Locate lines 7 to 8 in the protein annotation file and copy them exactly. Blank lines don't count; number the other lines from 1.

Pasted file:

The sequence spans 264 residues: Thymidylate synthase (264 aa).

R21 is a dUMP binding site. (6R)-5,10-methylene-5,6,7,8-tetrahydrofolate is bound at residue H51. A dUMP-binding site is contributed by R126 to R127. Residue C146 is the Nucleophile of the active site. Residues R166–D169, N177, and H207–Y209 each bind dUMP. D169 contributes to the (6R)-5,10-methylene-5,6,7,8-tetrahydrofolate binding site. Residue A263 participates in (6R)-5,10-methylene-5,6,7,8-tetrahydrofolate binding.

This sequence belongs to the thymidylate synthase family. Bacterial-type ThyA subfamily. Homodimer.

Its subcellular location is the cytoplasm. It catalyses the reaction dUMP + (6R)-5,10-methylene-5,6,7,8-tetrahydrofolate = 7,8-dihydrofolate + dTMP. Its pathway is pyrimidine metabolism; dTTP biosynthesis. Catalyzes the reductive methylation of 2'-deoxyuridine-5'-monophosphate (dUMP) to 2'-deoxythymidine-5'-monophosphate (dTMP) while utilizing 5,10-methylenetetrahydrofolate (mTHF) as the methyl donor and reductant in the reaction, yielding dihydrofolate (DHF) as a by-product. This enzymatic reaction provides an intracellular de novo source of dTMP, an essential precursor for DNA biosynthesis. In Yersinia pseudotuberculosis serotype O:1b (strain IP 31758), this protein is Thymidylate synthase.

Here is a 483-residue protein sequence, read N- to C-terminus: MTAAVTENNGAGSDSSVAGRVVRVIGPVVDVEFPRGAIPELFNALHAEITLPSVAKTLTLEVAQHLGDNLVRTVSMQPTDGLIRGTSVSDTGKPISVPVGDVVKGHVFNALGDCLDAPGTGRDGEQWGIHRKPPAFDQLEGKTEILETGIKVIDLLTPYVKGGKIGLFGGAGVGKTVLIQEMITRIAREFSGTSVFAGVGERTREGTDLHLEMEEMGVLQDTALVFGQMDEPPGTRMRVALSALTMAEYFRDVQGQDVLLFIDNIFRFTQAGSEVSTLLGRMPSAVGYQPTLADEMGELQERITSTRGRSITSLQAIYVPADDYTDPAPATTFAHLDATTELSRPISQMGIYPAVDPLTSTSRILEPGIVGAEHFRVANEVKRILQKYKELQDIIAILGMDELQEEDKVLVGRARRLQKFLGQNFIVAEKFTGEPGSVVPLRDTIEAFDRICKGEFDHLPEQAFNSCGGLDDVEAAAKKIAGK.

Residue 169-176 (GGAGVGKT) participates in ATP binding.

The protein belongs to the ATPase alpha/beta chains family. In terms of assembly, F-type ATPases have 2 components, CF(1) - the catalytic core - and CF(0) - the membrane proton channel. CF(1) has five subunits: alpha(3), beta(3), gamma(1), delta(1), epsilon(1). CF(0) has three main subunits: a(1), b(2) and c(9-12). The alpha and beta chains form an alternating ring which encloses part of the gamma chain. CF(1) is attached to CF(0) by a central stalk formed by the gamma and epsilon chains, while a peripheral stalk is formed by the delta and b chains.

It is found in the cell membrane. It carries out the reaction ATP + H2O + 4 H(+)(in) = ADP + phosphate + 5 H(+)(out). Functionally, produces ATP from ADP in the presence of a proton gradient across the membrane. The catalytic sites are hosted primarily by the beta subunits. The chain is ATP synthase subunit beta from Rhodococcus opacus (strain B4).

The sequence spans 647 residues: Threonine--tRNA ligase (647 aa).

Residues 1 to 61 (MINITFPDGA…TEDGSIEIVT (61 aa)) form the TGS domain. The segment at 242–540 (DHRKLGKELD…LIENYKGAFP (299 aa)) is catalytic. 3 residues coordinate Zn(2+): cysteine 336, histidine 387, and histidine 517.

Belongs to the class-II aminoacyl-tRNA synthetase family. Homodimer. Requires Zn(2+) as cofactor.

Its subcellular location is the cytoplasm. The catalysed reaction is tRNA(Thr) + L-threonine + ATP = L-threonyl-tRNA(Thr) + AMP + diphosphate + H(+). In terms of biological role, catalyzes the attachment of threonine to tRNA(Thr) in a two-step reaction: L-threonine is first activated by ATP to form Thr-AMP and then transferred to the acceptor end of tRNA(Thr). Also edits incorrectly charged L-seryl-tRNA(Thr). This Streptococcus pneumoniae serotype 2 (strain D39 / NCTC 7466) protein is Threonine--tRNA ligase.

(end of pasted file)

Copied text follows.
The protein belongs to the ATPase alpha/beta chains family. In terms of assembly, F-type ATPases have 2 components, CF(1) - the catalytic core - and CF(0) - the membrane proton channel. CF(1) has five subunits: alpha(3), beta(3), gamma(1), delta(1), epsilon(1). CF(0) has three main subunits: a(1), b(2) and c(9-12). The alpha and beta chains form an alternating ring which encloses part of the gamma chain. CF(1) is attached to CF(0) by a central stalk formed by the gamma and epsilon chains, while a peripheral stalk is formed by the delta and b chains.

It is found in the cell membrane. It carries out the reaction ATP + H2O + 4 H(+)(in) = ADP + phosphate + 5 H(+)(out). Functionally, produces ATP from ADP in the presence of a proton gradient across the membrane. The catalytic sites are hosted primarily by the beta subunits. The chain is ATP synthase subunit beta from Rhodococcus opacus (strain B4).